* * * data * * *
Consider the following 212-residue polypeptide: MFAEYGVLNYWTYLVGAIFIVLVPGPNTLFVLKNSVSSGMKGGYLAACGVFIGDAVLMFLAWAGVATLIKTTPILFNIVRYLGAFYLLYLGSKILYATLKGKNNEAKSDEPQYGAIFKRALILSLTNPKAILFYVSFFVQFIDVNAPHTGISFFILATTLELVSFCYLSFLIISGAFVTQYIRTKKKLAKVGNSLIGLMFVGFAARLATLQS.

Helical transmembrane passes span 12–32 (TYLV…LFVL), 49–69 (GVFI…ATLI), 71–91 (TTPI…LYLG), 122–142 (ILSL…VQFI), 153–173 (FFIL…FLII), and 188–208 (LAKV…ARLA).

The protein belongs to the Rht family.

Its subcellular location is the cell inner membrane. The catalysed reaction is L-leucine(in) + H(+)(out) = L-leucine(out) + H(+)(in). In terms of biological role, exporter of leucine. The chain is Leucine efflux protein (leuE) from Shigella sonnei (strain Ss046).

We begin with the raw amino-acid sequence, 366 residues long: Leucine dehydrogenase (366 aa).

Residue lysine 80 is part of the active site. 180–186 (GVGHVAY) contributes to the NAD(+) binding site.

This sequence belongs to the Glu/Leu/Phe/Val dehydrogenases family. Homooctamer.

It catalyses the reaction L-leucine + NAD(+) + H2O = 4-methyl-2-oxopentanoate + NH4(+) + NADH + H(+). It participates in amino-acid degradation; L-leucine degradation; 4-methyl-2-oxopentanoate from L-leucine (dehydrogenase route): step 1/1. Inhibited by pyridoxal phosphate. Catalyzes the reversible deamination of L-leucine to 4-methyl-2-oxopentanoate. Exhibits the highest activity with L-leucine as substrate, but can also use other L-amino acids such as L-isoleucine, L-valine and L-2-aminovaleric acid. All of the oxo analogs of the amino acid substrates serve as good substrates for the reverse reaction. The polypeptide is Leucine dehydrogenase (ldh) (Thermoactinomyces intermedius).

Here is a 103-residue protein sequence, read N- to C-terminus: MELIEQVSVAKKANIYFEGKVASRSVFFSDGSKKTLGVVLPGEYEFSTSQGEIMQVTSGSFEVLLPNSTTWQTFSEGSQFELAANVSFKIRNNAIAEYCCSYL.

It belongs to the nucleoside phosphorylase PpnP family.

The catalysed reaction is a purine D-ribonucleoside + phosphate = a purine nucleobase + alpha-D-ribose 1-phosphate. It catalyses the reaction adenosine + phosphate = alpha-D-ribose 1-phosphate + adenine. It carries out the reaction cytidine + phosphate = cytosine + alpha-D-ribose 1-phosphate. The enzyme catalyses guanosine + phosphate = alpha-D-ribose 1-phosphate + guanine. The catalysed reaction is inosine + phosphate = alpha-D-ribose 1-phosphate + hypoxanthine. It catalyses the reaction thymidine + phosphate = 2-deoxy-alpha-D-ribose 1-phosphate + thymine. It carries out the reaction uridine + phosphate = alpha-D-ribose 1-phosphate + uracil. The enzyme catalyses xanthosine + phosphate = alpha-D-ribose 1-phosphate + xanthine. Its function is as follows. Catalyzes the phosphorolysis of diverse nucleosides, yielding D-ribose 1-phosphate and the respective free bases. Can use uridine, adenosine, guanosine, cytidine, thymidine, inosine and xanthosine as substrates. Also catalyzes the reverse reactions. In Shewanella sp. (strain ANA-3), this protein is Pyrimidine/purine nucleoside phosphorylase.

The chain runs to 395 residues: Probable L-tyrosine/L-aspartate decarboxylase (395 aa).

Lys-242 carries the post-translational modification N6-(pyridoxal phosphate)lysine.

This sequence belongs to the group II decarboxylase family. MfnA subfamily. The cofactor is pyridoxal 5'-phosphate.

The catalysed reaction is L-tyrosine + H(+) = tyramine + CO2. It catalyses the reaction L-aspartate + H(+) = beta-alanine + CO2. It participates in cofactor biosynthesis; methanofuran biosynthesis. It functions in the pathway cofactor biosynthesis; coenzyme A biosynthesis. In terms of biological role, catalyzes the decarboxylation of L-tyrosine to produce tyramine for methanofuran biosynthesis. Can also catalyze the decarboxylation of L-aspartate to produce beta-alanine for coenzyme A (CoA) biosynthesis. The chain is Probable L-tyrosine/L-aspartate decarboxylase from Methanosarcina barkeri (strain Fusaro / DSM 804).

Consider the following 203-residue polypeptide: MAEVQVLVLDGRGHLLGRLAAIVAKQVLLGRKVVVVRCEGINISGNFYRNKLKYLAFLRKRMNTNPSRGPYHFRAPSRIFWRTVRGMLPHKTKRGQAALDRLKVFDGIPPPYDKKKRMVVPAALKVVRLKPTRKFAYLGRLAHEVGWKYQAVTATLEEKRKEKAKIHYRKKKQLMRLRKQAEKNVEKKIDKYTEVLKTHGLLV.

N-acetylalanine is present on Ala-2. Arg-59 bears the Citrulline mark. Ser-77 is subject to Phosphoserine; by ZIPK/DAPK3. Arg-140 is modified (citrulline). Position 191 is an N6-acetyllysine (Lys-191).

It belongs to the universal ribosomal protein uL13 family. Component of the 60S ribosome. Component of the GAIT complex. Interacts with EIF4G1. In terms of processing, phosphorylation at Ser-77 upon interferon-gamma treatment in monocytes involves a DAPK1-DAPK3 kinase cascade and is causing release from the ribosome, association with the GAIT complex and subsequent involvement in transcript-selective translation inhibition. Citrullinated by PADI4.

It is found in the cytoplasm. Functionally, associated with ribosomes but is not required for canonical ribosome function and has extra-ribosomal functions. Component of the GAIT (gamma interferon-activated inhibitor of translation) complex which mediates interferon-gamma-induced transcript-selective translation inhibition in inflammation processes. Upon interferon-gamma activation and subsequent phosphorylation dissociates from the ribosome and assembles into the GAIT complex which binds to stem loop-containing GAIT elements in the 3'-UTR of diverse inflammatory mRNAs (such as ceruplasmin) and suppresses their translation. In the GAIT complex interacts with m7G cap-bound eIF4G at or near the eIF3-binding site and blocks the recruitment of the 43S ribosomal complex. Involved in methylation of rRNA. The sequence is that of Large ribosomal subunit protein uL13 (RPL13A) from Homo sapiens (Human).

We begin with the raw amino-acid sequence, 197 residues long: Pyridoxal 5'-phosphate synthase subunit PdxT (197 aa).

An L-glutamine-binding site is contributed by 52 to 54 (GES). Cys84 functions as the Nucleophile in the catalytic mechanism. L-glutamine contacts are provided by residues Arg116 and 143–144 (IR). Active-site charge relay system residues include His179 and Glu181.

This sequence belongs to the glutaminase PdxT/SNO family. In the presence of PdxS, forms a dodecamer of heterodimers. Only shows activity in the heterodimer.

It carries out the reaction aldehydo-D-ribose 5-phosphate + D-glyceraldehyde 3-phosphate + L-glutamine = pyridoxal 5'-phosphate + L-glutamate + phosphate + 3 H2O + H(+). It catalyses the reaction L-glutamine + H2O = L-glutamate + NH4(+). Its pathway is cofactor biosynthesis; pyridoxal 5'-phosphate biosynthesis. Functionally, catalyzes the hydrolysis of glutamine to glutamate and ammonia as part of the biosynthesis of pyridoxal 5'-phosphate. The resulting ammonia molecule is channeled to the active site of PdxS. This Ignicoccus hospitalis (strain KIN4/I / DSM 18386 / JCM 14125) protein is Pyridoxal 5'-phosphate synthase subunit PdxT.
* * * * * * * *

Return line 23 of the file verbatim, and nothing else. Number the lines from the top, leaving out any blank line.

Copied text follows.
It carries out the reaction aldehydo-D-ribose 5-phosphate + D-glyceraldehyde 3-phosphate + L-glutamine = pyridoxal 5'-phosphate + L-glutamate + phosphate + 3 H2O + H(+). It catalyses the reaction L-glutamine + H2O = L-glutamate + NH4(+). Its pathway is cofactor biosynthesis; pyridoxal 5'-phosphate biosynthesis. Functionally, catalyzes the hydrolysis of glutamine to glutamate and ammonia as part of the biosynthesis of pyridoxal 5'-phosphate. The resulting ammonia molecule is channeled to the active site of PdxS. This Ignicoccus hospitalis (strain KIN4/I / DSM 18386 / JCM 14125) protein is Pyridoxal 5'-phosphate synthase subunit PdxT.